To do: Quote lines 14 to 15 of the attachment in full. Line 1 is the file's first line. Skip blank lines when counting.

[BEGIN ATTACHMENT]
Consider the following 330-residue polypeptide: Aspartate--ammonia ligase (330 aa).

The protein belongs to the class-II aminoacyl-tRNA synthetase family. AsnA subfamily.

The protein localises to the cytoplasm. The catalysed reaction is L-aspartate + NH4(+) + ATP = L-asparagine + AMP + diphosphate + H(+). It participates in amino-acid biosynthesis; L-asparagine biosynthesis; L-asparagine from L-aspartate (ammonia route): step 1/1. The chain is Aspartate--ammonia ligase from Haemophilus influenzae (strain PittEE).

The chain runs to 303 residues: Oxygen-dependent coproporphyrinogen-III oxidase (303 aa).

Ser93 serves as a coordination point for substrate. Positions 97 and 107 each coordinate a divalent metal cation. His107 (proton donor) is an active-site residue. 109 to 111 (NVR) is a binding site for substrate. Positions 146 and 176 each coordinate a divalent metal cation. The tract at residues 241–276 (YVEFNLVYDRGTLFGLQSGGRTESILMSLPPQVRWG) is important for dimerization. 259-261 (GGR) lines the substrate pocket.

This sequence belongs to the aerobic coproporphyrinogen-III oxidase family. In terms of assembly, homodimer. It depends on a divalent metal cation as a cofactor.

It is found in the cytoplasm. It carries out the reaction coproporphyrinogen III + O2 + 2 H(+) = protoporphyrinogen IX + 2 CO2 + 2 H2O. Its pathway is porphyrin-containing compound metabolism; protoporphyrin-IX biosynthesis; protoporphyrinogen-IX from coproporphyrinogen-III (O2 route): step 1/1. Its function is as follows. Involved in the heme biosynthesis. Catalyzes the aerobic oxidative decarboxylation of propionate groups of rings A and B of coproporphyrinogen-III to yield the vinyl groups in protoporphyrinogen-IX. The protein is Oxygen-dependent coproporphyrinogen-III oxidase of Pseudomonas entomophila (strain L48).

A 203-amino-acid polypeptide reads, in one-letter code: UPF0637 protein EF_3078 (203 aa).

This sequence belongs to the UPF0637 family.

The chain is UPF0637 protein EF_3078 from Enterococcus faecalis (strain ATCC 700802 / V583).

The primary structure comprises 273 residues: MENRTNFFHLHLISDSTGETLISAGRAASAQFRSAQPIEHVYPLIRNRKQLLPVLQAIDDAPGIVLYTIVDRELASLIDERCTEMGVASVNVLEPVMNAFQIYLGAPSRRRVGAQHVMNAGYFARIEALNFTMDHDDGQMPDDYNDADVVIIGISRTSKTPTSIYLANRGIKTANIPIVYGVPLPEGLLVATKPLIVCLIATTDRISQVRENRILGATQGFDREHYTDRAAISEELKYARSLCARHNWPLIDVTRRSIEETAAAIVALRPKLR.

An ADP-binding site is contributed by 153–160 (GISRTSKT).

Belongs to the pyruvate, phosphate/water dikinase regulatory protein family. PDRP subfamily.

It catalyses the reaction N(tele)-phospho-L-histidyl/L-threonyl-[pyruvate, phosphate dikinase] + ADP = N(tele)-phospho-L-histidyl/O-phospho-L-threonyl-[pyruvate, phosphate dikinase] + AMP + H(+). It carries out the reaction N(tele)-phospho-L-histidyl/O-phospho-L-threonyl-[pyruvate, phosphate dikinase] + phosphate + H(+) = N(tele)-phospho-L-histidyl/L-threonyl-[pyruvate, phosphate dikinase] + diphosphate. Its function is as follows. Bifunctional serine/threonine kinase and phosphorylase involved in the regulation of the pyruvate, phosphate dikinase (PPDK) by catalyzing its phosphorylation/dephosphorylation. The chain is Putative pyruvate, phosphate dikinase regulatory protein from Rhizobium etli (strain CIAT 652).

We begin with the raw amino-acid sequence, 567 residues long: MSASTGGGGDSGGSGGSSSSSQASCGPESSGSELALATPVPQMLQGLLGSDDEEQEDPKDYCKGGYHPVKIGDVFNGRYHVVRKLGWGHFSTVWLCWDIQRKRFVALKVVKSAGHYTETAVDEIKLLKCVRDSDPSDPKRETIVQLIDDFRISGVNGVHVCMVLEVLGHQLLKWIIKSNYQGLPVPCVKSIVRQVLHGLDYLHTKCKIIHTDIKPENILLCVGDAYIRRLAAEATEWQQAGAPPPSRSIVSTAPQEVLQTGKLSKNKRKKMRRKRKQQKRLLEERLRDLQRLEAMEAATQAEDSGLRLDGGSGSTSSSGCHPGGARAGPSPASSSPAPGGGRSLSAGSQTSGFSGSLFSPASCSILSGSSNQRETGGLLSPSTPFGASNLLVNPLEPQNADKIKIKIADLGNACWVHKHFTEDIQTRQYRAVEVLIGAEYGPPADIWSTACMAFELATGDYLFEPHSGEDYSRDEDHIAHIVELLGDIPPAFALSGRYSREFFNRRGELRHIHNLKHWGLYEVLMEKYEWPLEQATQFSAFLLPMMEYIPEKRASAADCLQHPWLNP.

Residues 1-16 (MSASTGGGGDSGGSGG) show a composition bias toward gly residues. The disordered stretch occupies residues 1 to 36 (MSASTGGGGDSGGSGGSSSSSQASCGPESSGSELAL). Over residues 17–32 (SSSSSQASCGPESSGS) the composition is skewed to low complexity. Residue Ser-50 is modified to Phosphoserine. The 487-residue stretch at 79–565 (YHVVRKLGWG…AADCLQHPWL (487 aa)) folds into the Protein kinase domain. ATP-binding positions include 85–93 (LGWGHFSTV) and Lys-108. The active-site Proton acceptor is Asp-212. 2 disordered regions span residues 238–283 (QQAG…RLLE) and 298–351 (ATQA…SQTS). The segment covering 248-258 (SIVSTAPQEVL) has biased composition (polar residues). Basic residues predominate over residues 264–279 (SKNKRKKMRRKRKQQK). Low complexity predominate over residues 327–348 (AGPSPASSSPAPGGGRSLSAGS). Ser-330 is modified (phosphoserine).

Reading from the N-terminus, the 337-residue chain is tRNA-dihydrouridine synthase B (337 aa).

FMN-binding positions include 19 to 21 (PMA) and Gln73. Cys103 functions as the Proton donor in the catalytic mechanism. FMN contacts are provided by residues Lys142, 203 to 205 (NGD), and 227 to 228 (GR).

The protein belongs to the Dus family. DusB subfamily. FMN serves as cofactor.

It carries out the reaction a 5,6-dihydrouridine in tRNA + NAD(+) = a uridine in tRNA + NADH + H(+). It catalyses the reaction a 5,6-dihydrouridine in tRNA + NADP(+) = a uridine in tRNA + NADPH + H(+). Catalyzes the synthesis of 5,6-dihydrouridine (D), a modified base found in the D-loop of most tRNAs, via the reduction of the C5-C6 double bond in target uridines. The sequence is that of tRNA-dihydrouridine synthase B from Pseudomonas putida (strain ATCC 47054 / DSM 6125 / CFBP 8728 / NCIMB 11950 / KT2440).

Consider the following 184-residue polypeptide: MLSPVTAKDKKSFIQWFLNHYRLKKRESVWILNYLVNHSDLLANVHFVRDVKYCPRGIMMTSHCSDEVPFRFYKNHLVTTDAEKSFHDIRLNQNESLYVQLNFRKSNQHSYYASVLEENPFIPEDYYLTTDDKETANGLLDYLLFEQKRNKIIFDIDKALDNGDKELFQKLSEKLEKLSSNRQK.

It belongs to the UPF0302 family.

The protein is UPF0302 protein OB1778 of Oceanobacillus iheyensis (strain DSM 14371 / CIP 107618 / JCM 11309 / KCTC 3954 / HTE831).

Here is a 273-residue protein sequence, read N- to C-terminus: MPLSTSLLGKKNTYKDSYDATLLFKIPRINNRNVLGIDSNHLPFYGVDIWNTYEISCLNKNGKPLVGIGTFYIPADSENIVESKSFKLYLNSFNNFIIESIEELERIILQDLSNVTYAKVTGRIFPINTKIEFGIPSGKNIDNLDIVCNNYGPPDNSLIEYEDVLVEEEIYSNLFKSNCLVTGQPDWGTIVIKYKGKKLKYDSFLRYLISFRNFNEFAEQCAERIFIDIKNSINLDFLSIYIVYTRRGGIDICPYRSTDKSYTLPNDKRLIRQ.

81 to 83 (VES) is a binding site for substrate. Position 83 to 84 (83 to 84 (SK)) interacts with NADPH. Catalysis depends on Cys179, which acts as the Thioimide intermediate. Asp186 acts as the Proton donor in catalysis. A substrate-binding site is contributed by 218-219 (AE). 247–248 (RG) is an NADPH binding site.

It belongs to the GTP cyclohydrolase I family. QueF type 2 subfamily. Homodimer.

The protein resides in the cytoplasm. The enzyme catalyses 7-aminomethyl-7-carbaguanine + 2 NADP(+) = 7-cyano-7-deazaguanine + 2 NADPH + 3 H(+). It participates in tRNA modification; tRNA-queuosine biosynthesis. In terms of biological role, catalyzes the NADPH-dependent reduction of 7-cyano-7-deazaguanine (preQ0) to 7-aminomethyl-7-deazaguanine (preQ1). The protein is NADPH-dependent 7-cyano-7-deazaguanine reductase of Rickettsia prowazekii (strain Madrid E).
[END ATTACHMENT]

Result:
It catalyses the reaction N(tele)-phospho-L-histidyl/L-threonyl-[pyruvate, phosphate dikinase] + ADP = N(tele)-phospho-L-histidyl/O-phospho-L-threonyl-[pyruvate, phosphate dikinase] + AMP + H(+). It carries out the reaction N(tele)-phospho-L-histidyl/O-phospho-L-threonyl-[pyruvate, phosphate dikinase] + phosphate + H(+) = N(tele)-phospho-L-histidyl/L-threonyl-[pyruvate, phosphate dikinase] + diphosphate. Its function is as follows. Bifunctional serine/threonine kinase and phosphorylase involved in the regulation of the pyruvate, phosphate dikinase (PPDK) by catalyzing its phosphorylation/dephosphorylation. The chain is Putative pyruvate, phosphate dikinase regulatory protein from Rhizobium etli (strain CIAT 652).

We begin with the raw amino-acid sequence, 567 residues long: MSASTGGGGDSGGSGGSSSSSQASCGPESSGSELALATPVPQMLQGLLGSDDEEQEDPKDYCKGGYHPVKIGDVFNGRYHVVRKLGWGHFSTVWLCWDIQRKRFVALKVVKSAGHYTETAVDEIKLLKCVRDSDPSDPKRETIVQLIDDFRISGVNGVHVCMVLEVLGHQLLKWIIKSNYQGLPVPCVKSIVRQVLHGLDYLHTKCKIIHTDIKPENILLCVGDAYIRRLAAEATEWQQAGAPPPSRSIVSTAPQEVLQTGKLSKNKRKKMRRKRKQQKRLLEERLRDLQRLEAMEAATQAEDSGLRLDGGSGSTSSSGCHPGGARAGPSPASSSPAPGGGRSLSAGSQTSGFSGSLFSPASCSILSGSSNQRETGGLLSPSTPFGASNLLVNPLEPQNADKIKIKIADLGNACWVHKHFTEDIQTRQYRAVEVLIGAEYGPPADIWSTACMAFELATGDYLFEPHSGEDYSRDEDHIAHIVELLGDIPPAFALSGRYSREFFNRRGELRHIHNLKHWGLYEVLMEKYEWPLEQATQFSAFLLPMMEYIPEKRASAADCLQHPWLNP.